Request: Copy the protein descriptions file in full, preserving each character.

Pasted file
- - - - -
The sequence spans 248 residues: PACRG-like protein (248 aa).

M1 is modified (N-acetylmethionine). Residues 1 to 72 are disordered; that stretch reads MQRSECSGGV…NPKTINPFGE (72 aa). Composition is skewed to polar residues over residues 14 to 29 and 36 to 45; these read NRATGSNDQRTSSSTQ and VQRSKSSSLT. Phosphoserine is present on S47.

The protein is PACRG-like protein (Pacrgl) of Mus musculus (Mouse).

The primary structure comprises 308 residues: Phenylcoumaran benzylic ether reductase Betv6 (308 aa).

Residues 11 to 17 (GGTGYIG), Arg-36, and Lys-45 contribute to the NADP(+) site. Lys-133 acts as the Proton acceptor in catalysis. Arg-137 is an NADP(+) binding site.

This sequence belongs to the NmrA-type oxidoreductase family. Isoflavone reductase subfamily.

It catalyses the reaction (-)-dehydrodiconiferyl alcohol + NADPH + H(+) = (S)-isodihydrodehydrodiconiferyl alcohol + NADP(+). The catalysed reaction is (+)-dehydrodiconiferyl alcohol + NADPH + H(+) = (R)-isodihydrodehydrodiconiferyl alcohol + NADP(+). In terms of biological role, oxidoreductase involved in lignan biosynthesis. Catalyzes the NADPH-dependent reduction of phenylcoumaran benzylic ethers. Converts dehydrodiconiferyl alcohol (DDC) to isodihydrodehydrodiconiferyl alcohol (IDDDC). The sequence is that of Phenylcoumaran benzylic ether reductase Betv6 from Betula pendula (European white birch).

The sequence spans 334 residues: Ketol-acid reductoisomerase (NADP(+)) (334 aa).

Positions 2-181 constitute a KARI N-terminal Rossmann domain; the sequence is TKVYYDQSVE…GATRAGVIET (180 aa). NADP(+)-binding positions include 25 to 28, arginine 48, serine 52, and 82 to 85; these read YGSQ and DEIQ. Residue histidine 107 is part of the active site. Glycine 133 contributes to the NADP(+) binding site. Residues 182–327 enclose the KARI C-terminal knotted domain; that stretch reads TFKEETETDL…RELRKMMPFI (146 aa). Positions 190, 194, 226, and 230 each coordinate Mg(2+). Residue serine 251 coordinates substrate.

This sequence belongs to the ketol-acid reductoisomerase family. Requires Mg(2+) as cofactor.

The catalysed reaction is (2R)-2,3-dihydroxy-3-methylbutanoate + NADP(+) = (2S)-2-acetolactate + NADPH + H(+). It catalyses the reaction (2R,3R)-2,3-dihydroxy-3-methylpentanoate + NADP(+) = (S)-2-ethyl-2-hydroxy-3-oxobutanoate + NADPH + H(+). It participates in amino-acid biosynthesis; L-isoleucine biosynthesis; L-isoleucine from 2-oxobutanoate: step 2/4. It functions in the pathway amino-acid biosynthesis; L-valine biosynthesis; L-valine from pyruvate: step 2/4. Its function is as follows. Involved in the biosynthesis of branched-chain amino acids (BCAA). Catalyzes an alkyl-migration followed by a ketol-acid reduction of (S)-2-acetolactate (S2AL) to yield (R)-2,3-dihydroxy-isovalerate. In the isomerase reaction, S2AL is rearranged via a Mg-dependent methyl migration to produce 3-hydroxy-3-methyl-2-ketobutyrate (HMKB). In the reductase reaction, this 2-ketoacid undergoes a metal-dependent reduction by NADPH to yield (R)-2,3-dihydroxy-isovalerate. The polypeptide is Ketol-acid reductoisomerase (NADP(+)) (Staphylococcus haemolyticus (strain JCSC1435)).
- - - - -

The sequence spans 248 residues: PACRG-like protein (248 aa).

M1 is modified (N-acetylmethionine). Residues 1 to 72 are disordered; that stretch reads MQRSECSGGV…NPKTINPFGE (72 aa). Composition is skewed to polar residues over residues 14 to 29 and 36 to 45; these read NRATGSNDQRTSSSTQ and VQRSKSSSLT. Phosphoserine is present on S47.

The protein is PACRG-like protein (Pacrgl) of Mus musculus (Mouse).

The primary structure comprises 308 residues: Phenylcoumaran benzylic ether reductase Betv6 (308 aa).

Residues 11 to 17 (GGTGYIG), Arg-36, and Lys-45 contribute to the NADP(+) site. Lys-133 acts as the Proton acceptor in catalysis. Arg-137 is an NADP(+) binding site.

This sequence belongs to the NmrA-type oxidoreductase family. Isoflavone reductase subfamily.

It catalyses the reaction (-)-dehydrodiconiferyl alcohol + NADPH + H(+) = (S)-isodihydrodehydrodiconiferyl alcohol + NADP(+). The catalysed reaction is (+)-dehydrodiconiferyl alcohol + NADPH + H(+) = (R)-isodihydrodehydrodiconiferyl alcohol + NADP(+). In terms of biological role, oxidoreductase involved in lignan biosynthesis. Catalyzes the NADPH-dependent reduction of phenylcoumaran benzylic ethers. Converts dehydrodiconiferyl alcohol (DDC) to isodihydrodehydrodiconiferyl alcohol (IDDDC). The sequence is that of Phenylcoumaran benzylic ether reductase Betv6 from Betula pendula (European white birch).

The sequence spans 334 residues: Ketol-acid reductoisomerase (NADP(+)) (334 aa).

Positions 2-181 constitute a KARI N-terminal Rossmann domain; the sequence is TKVYYDQSVE…GATRAGVIET (180 aa). NADP(+)-binding positions include 25 to 28, arginine 48, serine 52, and 82 to 85; these read YGSQ and DEIQ. Residue histidine 107 is part of the active site. Glycine 133 contributes to the NADP(+) binding site. Residues 182–327 enclose the KARI C-terminal knotted domain; that stretch reads TFKEETETDL…RELRKMMPFI (146 aa). Positions 190, 194, 226, and 230 each coordinate Mg(2+). Residue serine 251 coordinates substrate.

This sequence belongs to the ketol-acid reductoisomerase family. Requires Mg(2+) as cofactor.

The catalysed reaction is (2R)-2,3-dihydroxy-3-methylbutanoate + NADP(+) = (2S)-2-acetolactate + NADPH + H(+). It catalyses the reaction (2R,3R)-2,3-dihydroxy-3-methylpentanoate + NADP(+) = (S)-2-ethyl-2-hydroxy-3-oxobutanoate + NADPH + H(+). It participates in amino-acid biosynthesis; L-isoleucine biosynthesis; L-isoleucine from 2-oxobutanoate: step 2/4. It functions in the pathway amino-acid biosynthesis; L-valine biosynthesis; L-valine from pyruvate: step 2/4. Its function is as follows. Involved in the biosynthesis of branched-chain amino acids (BCAA). Catalyzes an alkyl-migration followed by a ketol-acid reduction of (S)-2-acetolactate (S2AL) to yield (R)-2,3-dihydroxy-isovalerate. In the isomerase reaction, S2AL is rearranged via a Mg-dependent methyl migration to produce 3-hydroxy-3-methyl-2-ketobutyrate (HMKB). In the reductase reaction, this 2-ketoacid undergoes a metal-dependent reduction by NADPH to yield (R)-2,3-dihydroxy-isovalerate. The polypeptide is Ketol-acid reductoisomerase (NADP(+)) (Staphylococcus haemolyticus (strain JCSC1435)).